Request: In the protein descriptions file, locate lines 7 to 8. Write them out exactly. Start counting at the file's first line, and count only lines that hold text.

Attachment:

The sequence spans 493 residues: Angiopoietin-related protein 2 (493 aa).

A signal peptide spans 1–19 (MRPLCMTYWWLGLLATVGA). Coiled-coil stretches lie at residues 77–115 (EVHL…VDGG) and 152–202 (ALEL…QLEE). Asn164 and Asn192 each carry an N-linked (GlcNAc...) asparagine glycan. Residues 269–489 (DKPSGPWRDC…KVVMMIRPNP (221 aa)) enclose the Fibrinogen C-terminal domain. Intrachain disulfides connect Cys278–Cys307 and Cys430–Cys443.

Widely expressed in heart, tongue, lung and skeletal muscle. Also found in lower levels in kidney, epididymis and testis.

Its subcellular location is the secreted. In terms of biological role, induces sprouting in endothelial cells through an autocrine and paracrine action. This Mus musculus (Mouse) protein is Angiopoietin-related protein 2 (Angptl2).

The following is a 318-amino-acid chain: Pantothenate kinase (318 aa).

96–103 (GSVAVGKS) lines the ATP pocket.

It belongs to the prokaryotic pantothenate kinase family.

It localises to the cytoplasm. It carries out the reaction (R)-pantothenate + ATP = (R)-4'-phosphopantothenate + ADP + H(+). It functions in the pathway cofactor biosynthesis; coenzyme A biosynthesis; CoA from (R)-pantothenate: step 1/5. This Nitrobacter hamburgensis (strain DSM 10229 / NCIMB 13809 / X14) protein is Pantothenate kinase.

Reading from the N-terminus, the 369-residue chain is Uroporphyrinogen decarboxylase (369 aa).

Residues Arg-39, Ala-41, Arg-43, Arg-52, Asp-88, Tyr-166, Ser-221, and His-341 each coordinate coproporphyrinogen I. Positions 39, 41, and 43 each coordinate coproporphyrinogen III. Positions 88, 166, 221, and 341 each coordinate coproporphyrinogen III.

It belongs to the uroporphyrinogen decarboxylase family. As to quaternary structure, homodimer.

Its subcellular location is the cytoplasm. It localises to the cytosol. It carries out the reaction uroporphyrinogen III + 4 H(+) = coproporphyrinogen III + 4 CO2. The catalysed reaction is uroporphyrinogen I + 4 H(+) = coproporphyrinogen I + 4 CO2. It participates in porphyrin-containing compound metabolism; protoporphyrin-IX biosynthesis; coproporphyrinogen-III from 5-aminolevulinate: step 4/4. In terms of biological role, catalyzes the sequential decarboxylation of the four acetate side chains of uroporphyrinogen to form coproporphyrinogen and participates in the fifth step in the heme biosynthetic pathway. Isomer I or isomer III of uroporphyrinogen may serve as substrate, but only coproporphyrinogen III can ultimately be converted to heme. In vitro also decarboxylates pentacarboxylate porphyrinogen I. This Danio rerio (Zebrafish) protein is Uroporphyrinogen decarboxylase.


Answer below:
It belongs to the prokaryotic pantothenate kinase family.

It localises to the cytoplasm. It carries out the reaction (R)-pantothenate + ATP = (R)-4'-phosphopantothenate + ADP + H(+). It functions in the pathway cofactor biosynthesis; coenzyme A biosynthesis; CoA from (R)-pantothenate: step 1/5. This Nitrobacter hamburgensis (strain DSM 10229 / NCIMB 13809 / X14) protein is Pantothenate kinase.